The S&P 500 tumbled 0.68% yesterday t0 2,711. The proximate reason for this is that the yield on 10-year US Treasuries surged to 3.08%. The reason why the stocks tumble as Treasury yields rise is straightforward.
The 10-year US Treasury yield is effectively the risk-free rate that most analysts use to get the present value of future cash flows. Accordingly, that makes it critical to valuing stocks, bonds and virtually every other financial asset.
In this case, rising 10-year Treasury yields decreased the value of future cash flows. Subsequently, that knocked stock prices down.
However, this is likely just the start of rising Treasury yields and falling stocks. Treasury prices (which have an inverse relationship to Treasury yields) will continue to fall in the coming quarters as …
Surging Treasury Supplies To Swamp Demand
The US government has gone on a $1.2 trillion spending binge at the same time that Trump has cut $1.5 trillion in taxes. This is blowing out the budget deficit. Indeed, it is projected to grow steadily from $668 billion last year to more than a trillion dollars by 2020.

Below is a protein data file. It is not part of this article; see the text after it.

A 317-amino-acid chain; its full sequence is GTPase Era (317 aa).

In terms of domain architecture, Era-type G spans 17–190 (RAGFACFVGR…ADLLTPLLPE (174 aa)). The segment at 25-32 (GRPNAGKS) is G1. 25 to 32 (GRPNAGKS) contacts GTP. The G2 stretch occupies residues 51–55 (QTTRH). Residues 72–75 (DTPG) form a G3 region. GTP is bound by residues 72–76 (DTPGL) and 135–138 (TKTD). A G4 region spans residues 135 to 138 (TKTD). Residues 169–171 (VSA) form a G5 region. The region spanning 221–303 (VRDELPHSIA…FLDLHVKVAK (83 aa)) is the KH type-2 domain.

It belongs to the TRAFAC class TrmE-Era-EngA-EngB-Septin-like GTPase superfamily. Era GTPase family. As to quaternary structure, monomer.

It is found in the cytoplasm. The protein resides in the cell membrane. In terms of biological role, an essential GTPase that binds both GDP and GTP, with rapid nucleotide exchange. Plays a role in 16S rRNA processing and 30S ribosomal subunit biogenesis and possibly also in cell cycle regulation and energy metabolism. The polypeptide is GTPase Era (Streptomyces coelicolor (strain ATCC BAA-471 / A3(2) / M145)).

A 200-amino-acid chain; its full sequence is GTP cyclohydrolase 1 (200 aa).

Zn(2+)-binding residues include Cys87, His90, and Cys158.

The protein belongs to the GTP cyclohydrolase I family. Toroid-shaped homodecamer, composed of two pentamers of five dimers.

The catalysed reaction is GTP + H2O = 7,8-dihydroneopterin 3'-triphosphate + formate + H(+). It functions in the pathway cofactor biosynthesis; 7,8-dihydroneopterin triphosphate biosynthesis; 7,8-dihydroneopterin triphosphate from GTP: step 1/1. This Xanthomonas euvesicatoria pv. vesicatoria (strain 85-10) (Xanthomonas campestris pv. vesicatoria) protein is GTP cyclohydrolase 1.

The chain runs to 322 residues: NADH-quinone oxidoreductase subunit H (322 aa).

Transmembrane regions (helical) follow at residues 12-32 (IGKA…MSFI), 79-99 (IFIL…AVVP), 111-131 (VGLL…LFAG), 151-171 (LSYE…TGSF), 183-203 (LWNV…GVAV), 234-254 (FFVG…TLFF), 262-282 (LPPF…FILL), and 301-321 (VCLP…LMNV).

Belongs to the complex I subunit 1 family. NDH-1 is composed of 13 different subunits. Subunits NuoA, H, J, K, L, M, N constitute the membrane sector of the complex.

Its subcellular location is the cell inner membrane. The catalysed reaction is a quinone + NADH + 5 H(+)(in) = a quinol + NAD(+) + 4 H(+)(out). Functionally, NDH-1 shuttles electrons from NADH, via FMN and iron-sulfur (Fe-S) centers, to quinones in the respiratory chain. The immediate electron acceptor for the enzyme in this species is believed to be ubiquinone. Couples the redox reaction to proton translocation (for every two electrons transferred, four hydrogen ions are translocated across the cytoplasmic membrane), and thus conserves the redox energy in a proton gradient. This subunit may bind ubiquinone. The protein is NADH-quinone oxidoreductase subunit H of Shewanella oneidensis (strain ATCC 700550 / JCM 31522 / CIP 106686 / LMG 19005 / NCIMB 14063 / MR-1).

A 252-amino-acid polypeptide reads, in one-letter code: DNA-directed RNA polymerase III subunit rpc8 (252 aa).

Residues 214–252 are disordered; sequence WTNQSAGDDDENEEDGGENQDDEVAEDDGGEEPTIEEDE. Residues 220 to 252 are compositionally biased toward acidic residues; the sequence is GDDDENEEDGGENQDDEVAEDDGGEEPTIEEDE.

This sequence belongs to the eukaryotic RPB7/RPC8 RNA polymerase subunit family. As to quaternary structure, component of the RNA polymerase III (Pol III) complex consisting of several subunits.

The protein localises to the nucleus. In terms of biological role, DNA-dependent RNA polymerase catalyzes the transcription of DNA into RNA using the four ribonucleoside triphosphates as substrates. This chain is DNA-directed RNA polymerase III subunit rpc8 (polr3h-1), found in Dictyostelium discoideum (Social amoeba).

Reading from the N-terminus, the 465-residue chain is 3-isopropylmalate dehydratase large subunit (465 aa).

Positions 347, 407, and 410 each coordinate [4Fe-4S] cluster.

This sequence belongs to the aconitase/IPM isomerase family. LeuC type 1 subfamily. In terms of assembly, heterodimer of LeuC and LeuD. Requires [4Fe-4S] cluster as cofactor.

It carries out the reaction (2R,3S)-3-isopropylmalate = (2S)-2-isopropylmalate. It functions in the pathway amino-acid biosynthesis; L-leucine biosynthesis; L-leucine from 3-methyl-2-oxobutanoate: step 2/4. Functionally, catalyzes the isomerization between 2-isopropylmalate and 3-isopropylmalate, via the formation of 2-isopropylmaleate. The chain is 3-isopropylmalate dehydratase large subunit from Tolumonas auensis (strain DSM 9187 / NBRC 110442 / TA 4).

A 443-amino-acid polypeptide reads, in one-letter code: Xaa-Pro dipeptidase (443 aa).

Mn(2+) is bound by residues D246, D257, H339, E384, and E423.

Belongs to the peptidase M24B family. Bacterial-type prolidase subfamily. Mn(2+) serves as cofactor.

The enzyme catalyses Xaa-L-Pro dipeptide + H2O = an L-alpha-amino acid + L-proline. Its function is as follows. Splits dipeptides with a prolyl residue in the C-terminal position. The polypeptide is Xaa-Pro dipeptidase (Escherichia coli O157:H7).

The US government will need to finance this debt by issuing vast amounts of new debt in the form of US Treasuries. However, debt markets will have a tough time absorbing this tidal wave of new debt.
Indeed, US Treasuries demand is shrinking as the Federal Reserve (Fed) continues to ramp up its tapering program. Come October, the Federal Reserve will decrease its holdings by $50 billion per month. Or to put it another way, debt markets will need to soak up another $600 billion worth of financial assets including US Treasuries.
Rising supplies and shrinking demand will naturally push Treasury prices lower. Or to put it another way, Treasury yields will rise to coax investors to buy up the ever-increasing supply.
How Far Will Stocks Tumble As Treasury Yields Rise?
The 10-year Treasury yield is up about 0.6% since the start of this year. At this pace, the 10-year Treasury yield could easily rise to 4% over the coming year as new issuances increase.
A slow steady rise will create manageable headwinds for the stock market. Similar to what we’ve seen yesterday.
However, as yields close in on key levels, like 3.5% and 4%, investors will take note. Particularly, if these moves happen in a sudden, sharp manner.
Indeed, this is precisely why the market corrected by about 10% in early February. Accordingly, investors should prepare for another 10% or greater correction as we breach key levels.